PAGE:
The increasingly sharp division between military and civilian life in part drives his profound worry about the increasing militarization of American civil society. Over Memorial Day weekend 2022, Klay published an essay in The New York Times, in which he laments the increasing secrecy of targeted killing done in the name of American citizens. That secrecy stifles public debate about what Americans actually want. He writes, “War—the killing of other people on our behalf, as citizens—is the most morally consequential thing a nation can do.” Klay laments the routinization of war, killing, and political violence, especially when it is done from the shadows.
Klay’s chapter on the AR-15, published in The New Yorker in summer 2022, gathers more urgency in the wake of ongoing mass shootings, including the September shooting spree in Memphis, Tennessee (still recent at the time of writing); which happened in the wake of Highland Park, Illinois; which happened in the wake of Uvalde, Texas; which happened in the wake of Buffalo, New York; which happened in the wake of El Paso, Texas; which happened in the wake of so many other mass shootings, circulated and recirculated. He tells the story of how a military-style weapon got remade into a necessity for civilians. In this way, the story of the AR-15 is about the increasing militarization of the United States.
Klay tells and retells a version of this narrative. The civilian-military divide is most clearly understood through the idea of civilian control of the military. Even the highest-ranking uniformed military officer is under the civilian authority of the president and the secretary of defense. Klay considers how these two realms were cordoned off from one another; the United States’ longest wars were fought by a relatively small percentage of Americans. Protracted and expansive American military engagement occurs not because so many Americans serve in the military, but because so few have for so long; the gulf between the realities of military life and how it’s conceived of and represented in public life has widened alarmingly in recent decades. The vacuum fills, as vacuums do, with an easy fallback: the veteran’s war story. Klay pushes against this simplistic solution.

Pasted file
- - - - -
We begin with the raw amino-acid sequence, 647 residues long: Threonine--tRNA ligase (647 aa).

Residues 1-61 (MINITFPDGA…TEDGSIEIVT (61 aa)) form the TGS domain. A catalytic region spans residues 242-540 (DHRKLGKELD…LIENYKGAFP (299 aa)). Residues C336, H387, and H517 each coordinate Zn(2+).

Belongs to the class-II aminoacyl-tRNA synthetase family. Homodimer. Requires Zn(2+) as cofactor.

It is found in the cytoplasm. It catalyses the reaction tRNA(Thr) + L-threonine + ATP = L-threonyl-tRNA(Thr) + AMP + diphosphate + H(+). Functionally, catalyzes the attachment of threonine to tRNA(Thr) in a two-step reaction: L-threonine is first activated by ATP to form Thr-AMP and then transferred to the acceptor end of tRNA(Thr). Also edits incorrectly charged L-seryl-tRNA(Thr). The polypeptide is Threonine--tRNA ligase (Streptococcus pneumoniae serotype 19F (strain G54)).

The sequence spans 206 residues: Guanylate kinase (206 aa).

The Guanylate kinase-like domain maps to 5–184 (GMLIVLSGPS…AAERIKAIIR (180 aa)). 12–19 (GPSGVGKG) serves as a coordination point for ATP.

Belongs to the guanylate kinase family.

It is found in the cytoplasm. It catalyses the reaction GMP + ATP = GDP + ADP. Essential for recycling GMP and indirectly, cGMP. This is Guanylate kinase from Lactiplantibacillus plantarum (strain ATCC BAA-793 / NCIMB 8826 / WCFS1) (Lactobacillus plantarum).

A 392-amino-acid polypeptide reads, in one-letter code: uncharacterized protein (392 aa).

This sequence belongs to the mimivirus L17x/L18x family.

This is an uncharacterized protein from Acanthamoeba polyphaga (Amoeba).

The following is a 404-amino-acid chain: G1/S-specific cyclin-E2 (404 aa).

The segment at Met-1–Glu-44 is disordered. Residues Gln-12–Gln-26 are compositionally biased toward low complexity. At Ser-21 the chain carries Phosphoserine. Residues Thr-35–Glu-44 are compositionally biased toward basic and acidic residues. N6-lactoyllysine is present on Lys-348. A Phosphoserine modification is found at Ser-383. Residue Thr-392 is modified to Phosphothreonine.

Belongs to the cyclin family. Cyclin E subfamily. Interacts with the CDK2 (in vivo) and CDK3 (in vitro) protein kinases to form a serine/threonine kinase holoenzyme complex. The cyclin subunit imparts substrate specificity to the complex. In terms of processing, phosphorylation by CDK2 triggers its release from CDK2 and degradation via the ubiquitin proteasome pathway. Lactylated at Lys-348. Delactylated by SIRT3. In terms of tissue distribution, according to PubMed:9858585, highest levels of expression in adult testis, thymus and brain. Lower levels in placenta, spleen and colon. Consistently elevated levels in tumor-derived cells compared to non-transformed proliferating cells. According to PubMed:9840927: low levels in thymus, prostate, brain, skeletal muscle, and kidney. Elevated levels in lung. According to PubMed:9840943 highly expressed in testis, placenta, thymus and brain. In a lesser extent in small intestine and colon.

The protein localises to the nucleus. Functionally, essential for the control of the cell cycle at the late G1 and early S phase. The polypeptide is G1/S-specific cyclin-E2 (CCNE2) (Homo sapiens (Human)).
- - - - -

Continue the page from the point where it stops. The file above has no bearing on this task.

Who gets to tell war stories, and why? Klay wonders about the virtues and drawbacks of using poetry, fiction, and journalism to write about war and warriors. He insists on the importance of fact but craves room to talk about experiences of political violence that cannot be conveyed solely through factual means—all of which is complicated enough. Yet Klay reaches further still by laying out the possibilities and limitations of writing about war to convey “what it was like.”
Such writing may have the benefit of verisimilitude, but it can’t convey the full range of experiences in war, and it risks prizing the narrative of one group (the hallowed veteran) over another (the nonveteran). And a veteran, of necessity, cannot convey on the basis of lived experience “what it was like” for troops and civilians on the other side. Klay writes about the intersection of models for writing and the reality of the civ-mil divide today: “[W]hat it’s like to serve in war is only valuable to me if it guides the reader toward the kind of collision of values and the destruction of ideologies that war experience sometimes brings about.”